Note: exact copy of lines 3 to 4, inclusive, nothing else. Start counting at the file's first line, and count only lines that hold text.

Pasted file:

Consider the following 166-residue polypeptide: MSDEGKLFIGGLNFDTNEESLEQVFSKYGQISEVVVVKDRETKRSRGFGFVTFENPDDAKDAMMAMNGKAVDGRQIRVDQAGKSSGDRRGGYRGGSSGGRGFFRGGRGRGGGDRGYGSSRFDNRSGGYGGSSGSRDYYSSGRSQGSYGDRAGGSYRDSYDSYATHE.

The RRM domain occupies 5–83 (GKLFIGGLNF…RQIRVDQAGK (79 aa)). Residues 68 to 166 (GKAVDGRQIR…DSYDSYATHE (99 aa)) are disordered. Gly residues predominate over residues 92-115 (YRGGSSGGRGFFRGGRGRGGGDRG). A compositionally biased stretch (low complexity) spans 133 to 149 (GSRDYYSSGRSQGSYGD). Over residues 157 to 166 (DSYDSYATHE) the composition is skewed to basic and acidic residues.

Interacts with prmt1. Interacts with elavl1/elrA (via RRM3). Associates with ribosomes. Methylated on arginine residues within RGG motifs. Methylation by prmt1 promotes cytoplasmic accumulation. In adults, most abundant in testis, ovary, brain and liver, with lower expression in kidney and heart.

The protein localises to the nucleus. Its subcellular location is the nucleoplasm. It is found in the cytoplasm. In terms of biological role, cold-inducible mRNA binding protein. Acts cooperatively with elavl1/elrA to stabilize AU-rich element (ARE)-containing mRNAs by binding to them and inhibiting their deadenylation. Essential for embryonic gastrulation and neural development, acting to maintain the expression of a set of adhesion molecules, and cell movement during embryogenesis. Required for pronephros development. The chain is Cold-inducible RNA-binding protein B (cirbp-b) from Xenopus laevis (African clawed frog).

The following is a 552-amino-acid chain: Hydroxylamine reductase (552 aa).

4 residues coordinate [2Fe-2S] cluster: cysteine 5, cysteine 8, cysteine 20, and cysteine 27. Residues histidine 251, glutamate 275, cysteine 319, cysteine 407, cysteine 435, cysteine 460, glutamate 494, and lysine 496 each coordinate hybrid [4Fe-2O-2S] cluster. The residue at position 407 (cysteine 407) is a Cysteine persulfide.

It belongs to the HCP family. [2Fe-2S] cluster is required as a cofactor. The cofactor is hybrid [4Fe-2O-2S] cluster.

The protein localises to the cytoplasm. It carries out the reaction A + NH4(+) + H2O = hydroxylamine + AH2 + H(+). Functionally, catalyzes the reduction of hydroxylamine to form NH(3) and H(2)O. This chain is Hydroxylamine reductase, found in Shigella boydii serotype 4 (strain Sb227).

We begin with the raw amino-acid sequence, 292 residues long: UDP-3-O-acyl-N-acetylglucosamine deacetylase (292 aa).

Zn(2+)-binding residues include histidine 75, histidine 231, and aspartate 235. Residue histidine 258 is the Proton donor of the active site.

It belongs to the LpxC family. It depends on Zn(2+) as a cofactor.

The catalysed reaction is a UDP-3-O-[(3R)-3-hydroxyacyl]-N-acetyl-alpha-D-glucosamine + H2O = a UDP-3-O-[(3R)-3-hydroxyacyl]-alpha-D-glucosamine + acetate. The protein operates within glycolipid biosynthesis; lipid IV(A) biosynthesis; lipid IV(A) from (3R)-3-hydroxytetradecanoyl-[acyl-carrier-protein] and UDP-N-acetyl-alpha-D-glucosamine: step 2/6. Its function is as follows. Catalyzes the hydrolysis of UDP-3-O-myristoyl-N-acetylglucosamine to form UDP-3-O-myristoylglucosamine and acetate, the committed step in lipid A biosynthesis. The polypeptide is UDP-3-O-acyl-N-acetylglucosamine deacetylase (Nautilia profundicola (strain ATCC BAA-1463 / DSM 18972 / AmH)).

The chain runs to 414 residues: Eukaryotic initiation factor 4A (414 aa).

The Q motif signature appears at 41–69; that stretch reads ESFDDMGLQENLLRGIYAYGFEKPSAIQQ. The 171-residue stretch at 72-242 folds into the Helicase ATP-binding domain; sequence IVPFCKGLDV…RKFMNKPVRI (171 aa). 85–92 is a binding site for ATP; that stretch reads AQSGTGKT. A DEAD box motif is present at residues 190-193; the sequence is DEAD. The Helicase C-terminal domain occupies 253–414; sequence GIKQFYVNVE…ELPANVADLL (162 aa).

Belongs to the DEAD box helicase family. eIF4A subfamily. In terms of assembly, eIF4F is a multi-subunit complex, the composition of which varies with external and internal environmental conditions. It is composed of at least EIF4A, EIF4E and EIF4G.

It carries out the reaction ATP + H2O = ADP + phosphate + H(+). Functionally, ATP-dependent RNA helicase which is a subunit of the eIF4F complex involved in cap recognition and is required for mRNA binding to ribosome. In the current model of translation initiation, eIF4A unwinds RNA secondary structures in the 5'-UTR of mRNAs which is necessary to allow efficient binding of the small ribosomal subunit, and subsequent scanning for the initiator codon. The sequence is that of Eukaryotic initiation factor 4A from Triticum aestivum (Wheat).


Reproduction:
Interacts with prmt1. Interacts with elavl1/elrA (via RRM3). Associates with ribosomes. Methylated on arginine residues within RGG motifs. Methylation by prmt1 promotes cytoplasmic accumulation. In adults, most abundant in testis, ovary, brain and liver, with lower expression in kidney and heart.

The protein localises to the nucleus. Its subcellular location is the nucleoplasm. It is found in the cytoplasm. In terms of biological role, cold-inducible mRNA binding protein. Acts cooperatively with elavl1/elrA to stabilize AU-rich element (ARE)-containing mRNAs by binding to them and inhibiting their deadenylation. Essential for embryonic gastrulation and neural development, acting to maintain the expression of a set of adhesion molecules, and cell movement during embryogenesis. Required for pronephros development. The chain is Cold-inducible RNA-binding protein B (cirbp-b) from Xenopus laevis (African clawed frog).